The official declaration from the WHO defines an alcoholic as someone who drinks more than 14 drinks a week (women) or 21 drinks a week (men). The definition is based on statistics and is somewhat arbitrary, as alcohol related damages are sometimes seen with smaller weekly consumptions. Therefore, an additional list of symptoms is also used as a guideline to determine whether or not someone qualifies as being an alcoholic. The symptoms are:
- A strong craving for alcohol.
- Reduced control of one's alcohol consumption.
- The presence of withdraval symptoms in response to abstinence from alcohol.
- An ability to consume increasingly larger doses of alcohol.
- Giving a high priority to drinking in everyday life.
- Keeping up drinking in spite of physical-, psychological-, and social side-effects.
In spite of all these guidelines, the best definition of an alcoholic may very well be the biological one, namely that an alcoholic is someone who both when he or she drinks and when not has a persistant biochemical problem; the most characteristic symptom to this being that the level of glucose in the blood falls dramatically with severe consequences to the energy supply to the internal organs, including the brain. This can trigger a biological energy crisis which will result in different symptoms, depending on which organ is the first to be struck by this shut-down in energy supply. This will cause an alcoholic to reach in desperation for anything that may restore the energy supply, most often sugar or alcohol.
The problem with using sugar and alcohol as a "first aid" to a chemical energy crisis is that even though one will experience an almost immediate sense of relief, the long-term consequences of doing this as a habit are quite damaging. The alcoholic will degrade sugar and alcohol into toxic compounds which will gradually destroy key biologic functions in the organism. Also see "Low blood sugar".
In the brain of alcoholics, the break-down product acetaldehyde is transformed into the habit-forming compound THIQ (tetrahydroisoquinoline). Contrary to non-alcoholics, alcoholics accumulate large amounts of THIQ in their brains, and as THIQ has the same habit-forming abilities as heroin, it is of utmost significance that alcoholics abstain from alcohol altogether.
So-called dipsomaniacs may have long periods of time with total abstinence from alcohol followed by short periods of intense drinking.
Alcoholism takes 10-12 years off of the average human life. Alcoholics almost always experience decreased happiness with their everyday life and have a weak constitution in practically every way.
Physical-, psychological-, and social complications to chronic alcoholism.
Alcoholism often leeds to physical-, psychological-, and social deroute. Early signs of this happening are depression, insomnia, irritability, and restlessness. In the progress of the disease even more deleterious cognital complications may follow. Typical examples are: serious mental illness, amnesia, dilirium tremens, and dementia. These are often seen together with - or precursed by - the following complications: vitamin deficiencies, neuritis, fat-liver and cirrhosis of the liver, pancreatitis, depression, gallstones, indigestion, diabetes, gastric ulcers, oesophageal varices, diarrhea, progressive myasthenia (weakening of the muscles), cardiac diseases, impotence, and mental illness.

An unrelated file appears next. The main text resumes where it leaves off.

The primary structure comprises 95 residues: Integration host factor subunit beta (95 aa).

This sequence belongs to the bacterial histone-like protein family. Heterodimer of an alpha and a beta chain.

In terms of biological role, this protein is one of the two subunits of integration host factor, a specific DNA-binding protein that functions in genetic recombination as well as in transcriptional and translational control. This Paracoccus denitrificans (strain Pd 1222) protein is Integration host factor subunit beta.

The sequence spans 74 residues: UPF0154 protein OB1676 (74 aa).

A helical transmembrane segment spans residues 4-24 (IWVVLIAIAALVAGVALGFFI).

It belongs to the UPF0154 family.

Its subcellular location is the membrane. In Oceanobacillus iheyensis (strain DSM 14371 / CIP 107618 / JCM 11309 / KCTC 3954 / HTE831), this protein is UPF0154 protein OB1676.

RecommendationsGeneral advice on disease prevention and a healthy lifestyle can be found in the library article "General Advice - for healthy as well as for ill ones" in the VitaHealth section under Focus Articles. You can also test your health by taking our "Health Check".
Blood sugar must be stable
This is done by eating many small meals instead of a few large ones. The meals need to be tempting and well-prepared, as most alcoholics have a limited appetite. Between meals, it can be a good idea to have either a glass of vegetable juice or fruit juice, but one should avoid mixing the two.
Avoid heavily spiced meals and foods that do not digest easily. Avoid sugar and most importantly alcohol. Stay away from empty calories, white flour, white bread, pasta, tinned food, and as far as possible one should stay away from industrially prepared foods with additives, colouring agents, sweeteners, and preservatives. Eat many fresh vegetables, especially cabbage and carrots, herbal soups, together with lamb, liver, and dairy products if they can be tolerated.
Broad supplementation of vitamins and minerals is essential and sometimes has to be combined with single remedies in large doses.
Alcoholics can have difficulties absorbing nutrients and vitamins because of an inflamed intestinal wall. The small amounts they do absorb help, and actually help in the absorption of more nutrients.
- Vitamin B complex: Alcoholics often suffer from vitamin B deficiencies, most often of a lack of B1 but often from a lack of many B vitamins. Because B vitamins work together in the body, a B vitamin complex is recommended.
- Vitamin B3 (niacin): Under guidance of an experienced therapist, nicotinic acid therapy can reduce the need for alcohol and symptoms of abstinence.
- Hyperikum (Hyperikum perforatum): Used for detoxification and counteracts depressive tendencies.
- Tumeric (Curcuma longa): Good for an inflamed intestine
- Aloe vera: Good for weakened mucous membranes and an inflamed intestine
- L-Glutamine: Good for an intestine which is too permeable. Also helps lessen the desire for alcohol.
- DMG (dimethylglycerin): Vitamin B – like substance which reduces the desire for alcohol.
- Digestive enzymes: Can be beneficial when there are problems with digesting normal food